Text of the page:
The Greek that is translated in English as “Who will separate us from the love of Christ?” is translated into Tezoatlán Mixtec as “What can cause Christ to stop loving us?” (¿Ndí ki̱án kandeé ña̱ dánkoo Cristo ña̱ kúꞌu̱ ini na̱ saꞌa̱ yo̱?) (source: John Williams in the Seeing Scripture Anew blog.)
The Greek that is translated in English as “nor anything else in all creation, will be able to separate us from the love of God that is in Christ Jesus our Lord” or similar is translated into Tezoatlán Mixtec as “And nothing that God has made is able to cause that God stops loving us, for He shows His great love for us through what Jesus Christ, our Lord, did for us” (ta ni iin tóꞌón ka̱ ña̱ꞌa ni̱ ka̱va̱ꞌa Ndios o̱ kándeé ña̱ dánkoo na ña̱ kúꞌu̱ ini na̱ saꞌa̱ yo̱, chi̱ náꞌa̱ na̱ ña̱ kúꞌu̱ ini na̱ saꞌa̱ yo̱ sa̱ꞌá ña̱ ni̱ kee Cristo Jesús, na̱ kúú satoꞌo yo̱). (Source: John Williams in the Seeing Scripture Anew blog.)
Following are a number of back-translation of John 3:16:
- Tezoatlán Mixtec: “For since God loves very much the people of this world, therefore he gave his only son to arrive in this world, and whoever trusts in him, they will never die. Instead they will be able to live forever.” (’Chi̱ sa̱ꞌá ña̱ kúꞌu̱ nda̱ꞌo ini Ndios sa̱ꞌá ña̱yuu ndéi iin níí kúú ñayuú, sa̱ꞌá ño̱ó ni̱ xi̱ꞌo na iin tóꞌón dini̱ de̱ꞌe na ni̱ ka̱sáa̱ na̱ ñayuú yóꞌo, dá kía̱n ndi ndáa mií vá ña̱yuu ná kandeé ini ñaá, ni iin kuu̱ ta̱ꞌón o̱ ku̱ú na̱. Diꞌa koni na̱ kataki chíchí ná.)
- Ayutla Mixtec: “Because since God loves so much the people of this world, therefore he sent me, his only son to this world. So whoever trusts in me, they will never die before God, instead they will receive life that never ends.” (’Kua̱chi̱ ndii kundani̱ yaꞌa̱ Ndiosí ne̱ yivi̱ꞌ i̱i̱n yivi̱ꞌ, sa̱kanꞌ na ni̱ ti̱ꞌviꞌ a̱ yuꞌu̱, ña̱ nduuꞌ siꞌe̱ a̱ ña̱ i̱i̱n nda̱a̱ꞌ tilu̱ꞌ, i̱i̱n yivi̱ꞌ yoꞌoꞌ. Te̱ yo̱o̱ ka̱ i̱ni̱ xini yuꞌu̱ ndii, kö̱o̱ꞌ kivi̱ꞌ ku̱vi̱ ni̱a̱ nuu̱ꞌ Ndiosí, süu̱ꞌ ja̱a̱nꞌ ndii na̱ti̱i̱n ni̱a̱ kivi̱ꞌ ñu̱u̱ ña̱ kö̱o̱ꞌ kivi̱ꞌ ndiꞌiꞌ.)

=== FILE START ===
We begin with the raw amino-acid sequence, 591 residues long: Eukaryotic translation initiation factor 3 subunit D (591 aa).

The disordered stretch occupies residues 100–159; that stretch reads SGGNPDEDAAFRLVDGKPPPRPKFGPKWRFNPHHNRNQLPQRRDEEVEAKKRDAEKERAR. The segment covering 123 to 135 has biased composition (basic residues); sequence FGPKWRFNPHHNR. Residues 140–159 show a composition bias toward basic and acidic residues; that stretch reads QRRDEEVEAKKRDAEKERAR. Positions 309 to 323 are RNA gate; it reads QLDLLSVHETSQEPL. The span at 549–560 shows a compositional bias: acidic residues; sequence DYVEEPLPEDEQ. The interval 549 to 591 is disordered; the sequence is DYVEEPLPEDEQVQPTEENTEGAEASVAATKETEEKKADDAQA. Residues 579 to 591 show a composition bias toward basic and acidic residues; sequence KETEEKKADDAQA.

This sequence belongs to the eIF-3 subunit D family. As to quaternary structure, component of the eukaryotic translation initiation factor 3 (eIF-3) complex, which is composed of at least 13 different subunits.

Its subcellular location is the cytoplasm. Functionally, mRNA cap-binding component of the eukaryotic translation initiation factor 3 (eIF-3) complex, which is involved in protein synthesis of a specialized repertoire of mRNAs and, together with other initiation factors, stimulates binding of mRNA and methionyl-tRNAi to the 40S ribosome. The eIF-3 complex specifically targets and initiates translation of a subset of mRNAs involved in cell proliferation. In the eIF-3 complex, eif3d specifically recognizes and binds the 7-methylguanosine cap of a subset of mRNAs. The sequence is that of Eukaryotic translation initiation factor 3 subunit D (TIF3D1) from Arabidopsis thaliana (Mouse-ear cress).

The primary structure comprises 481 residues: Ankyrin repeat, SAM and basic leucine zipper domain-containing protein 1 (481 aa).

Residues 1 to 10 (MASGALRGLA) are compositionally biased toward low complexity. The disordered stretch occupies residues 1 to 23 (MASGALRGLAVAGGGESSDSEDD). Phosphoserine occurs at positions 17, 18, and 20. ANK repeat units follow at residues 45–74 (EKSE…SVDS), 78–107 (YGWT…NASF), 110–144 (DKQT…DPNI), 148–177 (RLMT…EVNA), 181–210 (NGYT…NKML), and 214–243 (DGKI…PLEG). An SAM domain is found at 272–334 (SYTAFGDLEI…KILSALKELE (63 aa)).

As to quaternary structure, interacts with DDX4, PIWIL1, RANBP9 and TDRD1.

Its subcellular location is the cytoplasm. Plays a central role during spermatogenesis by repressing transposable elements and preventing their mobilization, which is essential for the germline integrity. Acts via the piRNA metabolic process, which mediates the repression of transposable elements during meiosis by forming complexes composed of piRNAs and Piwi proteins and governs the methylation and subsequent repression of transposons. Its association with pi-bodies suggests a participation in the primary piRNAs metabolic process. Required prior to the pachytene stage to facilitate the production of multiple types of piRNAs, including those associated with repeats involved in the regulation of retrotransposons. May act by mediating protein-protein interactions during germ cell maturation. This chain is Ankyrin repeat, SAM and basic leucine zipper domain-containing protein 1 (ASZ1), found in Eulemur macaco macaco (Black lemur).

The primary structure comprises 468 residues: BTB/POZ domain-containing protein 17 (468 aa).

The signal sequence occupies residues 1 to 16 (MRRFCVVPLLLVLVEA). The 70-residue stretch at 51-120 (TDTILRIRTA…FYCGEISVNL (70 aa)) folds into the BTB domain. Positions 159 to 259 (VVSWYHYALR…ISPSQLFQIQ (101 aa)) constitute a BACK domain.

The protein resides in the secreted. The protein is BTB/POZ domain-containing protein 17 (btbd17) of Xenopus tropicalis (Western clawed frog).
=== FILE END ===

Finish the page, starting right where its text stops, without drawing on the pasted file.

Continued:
- Uma: “Like this God loves all people in the world, with the result that he gave his Only Child, so that whoever believes in that his Child, they will not receive punishment/condemnation, but they will receive good life forever.” (Hewa toi-mi Alata’ala mpoka’ahi’ hawe’ea tauna hi dunia’, alaa-na napewai’ Ana’-na to Hadudua, bona hema–hema to mepangala’ hi Ana’-na toe, uma-ra mporata huku’, tapi’ mporata-ra katuwua’ to lompe’ duu’ kahae–hae-na.)
- Kankanaey: “Since God’s love for people in this world is great, he sent his only Child so that whoever believes in him, he would not be separated from God to be punished, but rather there would be in him life that has no end.” (Gapo ta peteg di layad Diyos sin ipogaw isnan lobong, inbaa na din bogbogtong ay Anak na ta say mo sino di mamati en sisya, adi kaisian en Diyos ta madosa, mo adi et wada en sisya di biyag ay iwed patingga na.)
- Eastern Highland Otomi: “God very much loves the people who live here on earth. Therefore he sent his only son to be killed in order that every one who believes in him will not be lost, rather he will have the new life forever.” (Nguetho ɛ̨mmɛ di huɛ̨gahʉ Oją gue dí ‘bʉhmbʉ ua ja ra ximhäi. Janangue’a bi ‘dajʉ rá ‘dats’ʉnt’ʉ ngue ma yąntehʉ, n’damhma hin da nu ran ʉnbi maząi to’o gätho di däp rá mbʉi a, pɛgue din t’un ra ‘da’yote maząi.)
- Tagbanwa: “For God really values very much all people here under the heavens. Therefore he gave his one-and-only Son, so that as for whoever will believe-in/obey and trust-in/rely-on him, he won’t get to go there to suffering/hardship, but on the contrary he will be given life without ending.” (Ka talagang pagrarasan nga banar it Ampuꞌang Diyus i muꞌsang taw situt sinirungat langit. Aypaꞌ ibinggay yay Anak ya nga paeꞌesa-esa, isaꞌun in siyuy mamayaꞌ baw sumarig it kanya, ega kaꞌaduꞌun it kakuriꞌan, in daꞌga mabgayan kanyat kaꞌgenan nga egay kaskedan.)
- Western Bukidnon Manobo: “All mankind is very big in the breath of God and because of this, even his only son he did not hold back, but rather he sent him here so that all who believe in him, their souls will not be punished, but rather they will be given life without end.” (Utew mahal ziyà te g̵ehinawa te Megbevayà is tivuuk he menusiyà, ne tenged kayi minsan sikan is budtung he Anak din wazè din menug̵uni, kekenà, impehendini zin su wey is langun he edtuu kandin, kenà mesiluti is gimukud dan, kekenà, meveg̵ayi sikandan te untung he wazà pidtemanan.)